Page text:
New tobacco law could send Salesianum's graduation cigar tradition up in smoke

Natalia Alamdari
The News Journal

At Salesianum School, graduation is all about tradition.

The graduates don white tie tuxedoes and file into the auditorium with a sense of ritual decorum as they remember the past four years and join the generations of students who came before them.

And every year after the ceremony, the graduates gather on the front steps of the school and light up cigars.

It’s a time-honored tradition that makes graduates feel closer to past generations, and it takes place again Friday, May 31.

Thanks to a new Delaware law, it’s a tradition that's in jeopardy.

In April, Gov. John Carney signed a law raising the legal age to buy tobacco products from 18 to 21. The law goes into effect in July, so this year’s grads can still puff up after they receive their diplomas.

Anthony Mancini lights his cigar, part of a Salesianum graduation tradition, following graduation ceremonies on Friday evening, May 30, 2014.

ABOUT THE LAW: What you need to know about the new smoking law

But next year, it will be illegal for them or their parents to buy the ceremonial cigars.

Under the new law, anyone who purchases tobacco products for someone under 21 faces a civil penalty and up to a $1,000 fine.

Since the law won’t go into effect until next year, the school hasn’t yet given it much thought, said Brendan Kennealey, president of Saliesianum.

But, Kennealey said, dropping the post-grad cigars isn’t too much of a loss. When he graduated in 1994, it wasn’t even a tradition.

“Our kids now, they think that it’s been around forever, like it’s something that could never change,” he said. “It’s not actually that old." 

Kennealey didn’t know about the cigars until he joined the school in 2011. He wasn’t sure how it became a tradition. While he isn’t a fan of seeing pictures of his students smoking on campus, he does value seeing generations of alumni share a cigar together.

Salesianum School graduates Connor Buek (left) and Andrew Gantert light up cigars in keeping with after-ceremony tradition as the Wilmington school hosts its commencement in 2017.

Tim Bouchard is one who did. After his 2015 graduation, he shared a cigar with his uncle, a fellow Sallies grad. The possibility of seeing the tradition end is sad, he said, but he thinks future grads will find something new to commemorate the day.

“This is one of those unique things that promotes the community and brotherhood Salesianum offers,” he said. “It makes a stronger bond with you and your classmates and your teachers. You went through that whole journey of high school with the same people. It’s nice to have something unique to celebrate that.”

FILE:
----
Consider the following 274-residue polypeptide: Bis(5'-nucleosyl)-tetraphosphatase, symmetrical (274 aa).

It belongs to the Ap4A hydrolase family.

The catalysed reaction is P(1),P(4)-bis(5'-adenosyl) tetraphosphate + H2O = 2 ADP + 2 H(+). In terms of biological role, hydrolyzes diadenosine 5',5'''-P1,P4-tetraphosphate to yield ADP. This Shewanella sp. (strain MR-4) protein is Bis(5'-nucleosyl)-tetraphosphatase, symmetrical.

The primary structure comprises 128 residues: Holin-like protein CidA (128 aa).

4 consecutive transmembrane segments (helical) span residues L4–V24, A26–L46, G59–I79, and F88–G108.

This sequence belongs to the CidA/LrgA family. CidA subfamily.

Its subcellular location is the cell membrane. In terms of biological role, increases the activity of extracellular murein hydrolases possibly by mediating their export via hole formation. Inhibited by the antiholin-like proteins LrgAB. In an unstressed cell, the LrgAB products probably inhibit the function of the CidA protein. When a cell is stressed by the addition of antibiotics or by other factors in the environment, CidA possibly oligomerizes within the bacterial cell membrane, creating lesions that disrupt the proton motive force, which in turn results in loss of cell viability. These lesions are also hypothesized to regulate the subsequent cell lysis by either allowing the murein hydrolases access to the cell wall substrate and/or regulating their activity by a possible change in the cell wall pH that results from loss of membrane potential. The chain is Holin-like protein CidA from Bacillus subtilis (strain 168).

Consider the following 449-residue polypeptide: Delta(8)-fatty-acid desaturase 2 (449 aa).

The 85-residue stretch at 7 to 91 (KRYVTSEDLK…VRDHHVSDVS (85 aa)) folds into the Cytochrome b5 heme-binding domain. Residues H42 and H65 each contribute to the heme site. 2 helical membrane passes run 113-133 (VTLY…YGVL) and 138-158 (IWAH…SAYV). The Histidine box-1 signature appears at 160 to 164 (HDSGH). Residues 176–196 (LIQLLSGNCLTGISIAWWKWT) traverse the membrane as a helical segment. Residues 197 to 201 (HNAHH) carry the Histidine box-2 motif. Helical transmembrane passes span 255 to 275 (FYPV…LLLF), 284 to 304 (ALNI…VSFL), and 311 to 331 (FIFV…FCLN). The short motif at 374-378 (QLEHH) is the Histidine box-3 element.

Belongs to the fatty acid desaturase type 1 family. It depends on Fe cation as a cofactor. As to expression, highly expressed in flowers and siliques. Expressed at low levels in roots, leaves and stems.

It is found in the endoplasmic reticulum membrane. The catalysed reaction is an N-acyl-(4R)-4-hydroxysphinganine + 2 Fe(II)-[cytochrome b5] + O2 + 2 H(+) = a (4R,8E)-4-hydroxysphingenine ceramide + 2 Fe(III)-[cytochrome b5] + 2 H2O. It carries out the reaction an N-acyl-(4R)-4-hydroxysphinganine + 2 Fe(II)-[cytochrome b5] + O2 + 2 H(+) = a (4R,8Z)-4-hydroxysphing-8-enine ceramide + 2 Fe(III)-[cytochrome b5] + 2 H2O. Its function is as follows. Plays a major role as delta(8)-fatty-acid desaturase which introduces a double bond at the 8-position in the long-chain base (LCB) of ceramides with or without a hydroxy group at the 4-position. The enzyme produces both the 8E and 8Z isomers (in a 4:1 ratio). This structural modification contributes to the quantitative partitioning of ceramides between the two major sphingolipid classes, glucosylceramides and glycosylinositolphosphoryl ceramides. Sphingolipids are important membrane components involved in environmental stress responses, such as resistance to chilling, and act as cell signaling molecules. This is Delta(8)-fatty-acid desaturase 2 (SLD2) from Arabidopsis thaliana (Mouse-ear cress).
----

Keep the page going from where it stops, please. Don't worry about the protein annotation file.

It wasn’t until he was asked about it that Bouchard realized he didn’t know the tradition’s origin. 

Matthew Baxter, who graduated in 2017, also assumed it went back “at least a couple of generations.” For him, it was a cool way to wrap up his high school career.

He said he could imagine friends will continue the tradition in the privacy of their homes, rather than on the front steps of the school. But it won’t be the same, he said.   

OPINION: Why the vaping industry backs laws to increase age to buy tobacco to 21

“It’s like you’re a part of the tradition that’s gone back however many generations, and you feel connected to that,” Baxter said. “If it’s just you and your buddies, you still have meaning with you and your friends, but the bigger picture, it’s not as powerful.”

Graduates (from left) Daniel Slobodjian, Liam Bellew and Matt Barnes share a light after Salesianum School's graduation ceremony in 2015.

Mark Hannagan said watching his class light up cigars felt like one generation passing the torch to the next. While he didn't participate, he said fathers and sons can be seen smoking together in the background of his graduation pictures. 

Even if the cigar tradition disappears, Kennealey said links to past generations will continue to be embraced at Salesianum's ceremonies. He wants his students to feel like they're part of the school for life, rather than just four years.   

“The whole idea is that when you go there, everyone there is your brother and you’re supposed to treat them as such," Baxter said. "With graduation, most aspects of it are supposed to connect you to previous generations. You feel connected to not only your class, but everyone who came before you.”

Natalia Alamdari covers education for The News Journal. Reach her at (302) 324-2312 or